London university that boasts of being one of the most diverse in the UK failed one year to admit a single white working class student, shows document

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From the Mail on Sunday. SOAS (School of Oriental and African Studies) is a bit of a niche market, but as the article mentions in passing the same is true of other universities with more mainstream courses. It does, of course, make a complete mockery of the claims of ‘diversity’

A university that boasts of being one of the most diverse in the UK failed one year to admit a single white working class student. The startling fact appears in a document detailing plans to improve access to SOAS University of London.

The document says the number of white undergraduates living in poor neighbourhoods that were recruited through the main UCAS admission round in 2017 was zero.

The disclosure will fuel growing concerns that white working class children, particularly boys, have become the education system’s forgotten dispossessed.

SOAS, where more than half of the intake is from ethnic minority backgrounds, describes itself as having ‘an exceptionally diverse student body’ and says its mission is to ‘recruit and teach diverse students’.

Yet its Access and Participation Plan for 2020-2025, which all universities must submit to the regulator to demonstrate how they will recruit and support under-represented groups, shows a worrying absence of white working class youngsters.

Other universities in London have admitted very low proportions under the measure. Imperial College (noted for science and engineering, and for crisis modelling figures which have proved consistently wrong) recruited 30 white applicants from poor neighbourhoods in 2017 – just one per cent of its intake.

Conservative MP Ben Bradley said the figures showed a drive for ‘diversity’ was leaving white working class communities behind. ‘Our institutions value diversity of skin colour more than background or experience,’ he said. 

A report by the National Education Opportunities Network (NEON) last year found that at more than half of institutions, less than five per cent of students were white and from areas where very few young people go to university.

Graeme Atherton, director of NEON, said its analysis of universities’ 2020-2021 access plans showed only four had specific targets relating to white working class students. He said: ‘If they don’t feature, they are not a strategic priority and if they are not a priority, universities are less likely to do work with them.’

From the Evening Standard, December last year. 

Two top private schools have sparked a national race row after they rejected a £1 million scholarship donation intended exclusively for poor white boys. Dulwich College and Winchester College turned down the gift from philanthropist Sir Bryan Thwaites, 96, over fears it would break equality laws.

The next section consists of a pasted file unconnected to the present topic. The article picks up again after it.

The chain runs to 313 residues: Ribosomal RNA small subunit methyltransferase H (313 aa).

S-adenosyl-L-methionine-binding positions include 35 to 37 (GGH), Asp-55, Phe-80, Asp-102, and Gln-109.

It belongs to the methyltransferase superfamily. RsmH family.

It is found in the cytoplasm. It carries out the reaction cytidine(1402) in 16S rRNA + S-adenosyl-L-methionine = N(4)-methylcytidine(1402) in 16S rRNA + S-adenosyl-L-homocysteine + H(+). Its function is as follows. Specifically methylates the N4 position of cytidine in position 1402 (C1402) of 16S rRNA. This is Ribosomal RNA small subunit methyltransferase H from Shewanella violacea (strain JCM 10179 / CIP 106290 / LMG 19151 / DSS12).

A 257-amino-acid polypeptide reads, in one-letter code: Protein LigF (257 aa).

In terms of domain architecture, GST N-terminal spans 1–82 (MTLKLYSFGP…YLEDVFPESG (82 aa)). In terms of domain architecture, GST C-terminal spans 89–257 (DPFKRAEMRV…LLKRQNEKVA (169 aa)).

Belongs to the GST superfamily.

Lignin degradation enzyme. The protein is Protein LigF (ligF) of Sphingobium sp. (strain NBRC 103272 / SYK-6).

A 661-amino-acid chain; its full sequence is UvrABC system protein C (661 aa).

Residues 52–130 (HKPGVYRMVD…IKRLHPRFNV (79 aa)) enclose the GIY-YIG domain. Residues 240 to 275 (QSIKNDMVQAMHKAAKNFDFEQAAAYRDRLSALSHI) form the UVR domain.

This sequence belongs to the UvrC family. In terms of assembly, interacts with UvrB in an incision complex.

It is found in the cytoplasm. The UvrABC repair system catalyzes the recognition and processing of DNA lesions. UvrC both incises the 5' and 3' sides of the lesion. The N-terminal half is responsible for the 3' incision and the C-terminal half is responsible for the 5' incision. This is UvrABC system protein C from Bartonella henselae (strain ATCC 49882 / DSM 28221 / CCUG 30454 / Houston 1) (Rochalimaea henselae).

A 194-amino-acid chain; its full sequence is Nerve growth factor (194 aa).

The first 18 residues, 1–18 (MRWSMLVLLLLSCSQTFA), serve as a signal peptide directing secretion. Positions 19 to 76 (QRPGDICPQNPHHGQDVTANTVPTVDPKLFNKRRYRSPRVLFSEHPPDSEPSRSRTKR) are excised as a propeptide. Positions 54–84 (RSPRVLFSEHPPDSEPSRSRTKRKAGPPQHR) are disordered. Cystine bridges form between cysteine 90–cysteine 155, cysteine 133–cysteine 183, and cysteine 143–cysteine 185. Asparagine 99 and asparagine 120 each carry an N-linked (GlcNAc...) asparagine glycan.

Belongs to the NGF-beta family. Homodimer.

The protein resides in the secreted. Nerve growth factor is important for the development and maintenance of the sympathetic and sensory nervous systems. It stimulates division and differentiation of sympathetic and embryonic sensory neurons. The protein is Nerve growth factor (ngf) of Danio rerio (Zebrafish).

Dulwich headmaster Dr Joe Spencer said the college was “resistant” to donations “made with any ethnic or religious criteria.” A spokeswoman for Winchester College said “acceptance of a bequest of this nature would neither be in the interests of the school as a charity nor the specific interests of those it aims to support through its work”.

Sir Bryan, who was a scholarship student at both colleges, planned to help disadvantaged, white British boys after studies showed they performed worse academically than almost every other ethnic group. . . in what he hoped would help address “the severe national problem of the underperforming white cohort in schools,”

Sir Bryan defended his proposed grant by citing the rapper Stormzy, who established a Cambridge University scholarship scheme soley for black British students earlier this year.

“If Cambridge University can accept a much larger donation in support of black students, why cannot I do the same for underprivileged white British?” he asked.

Former chairman of the Equality and Human Rights Commission (EHRC), Trevor Phillips, blamed a “lethal cocktail of inverted snobbery, racial victimhood and liberal guilt” for the reluctance to help white boys, whom he described as “today’s educational left-behinds . . . two well-known fee-paying schools have lost bequests totalling over £1 million that might have supported some of our most disadvantaged children for one reason: the donor, like Stormzy, wants his money to go to people of his own background – poor but talented white British boys.”

I faced opposition in 1972 when I wanted to study for a degree, but my parents and I took no notice; 5 years later my efforts had made life easier for my young cousin to persuade his family to support his ambitions. It seems that in less than 50 years we have gone backwards. 

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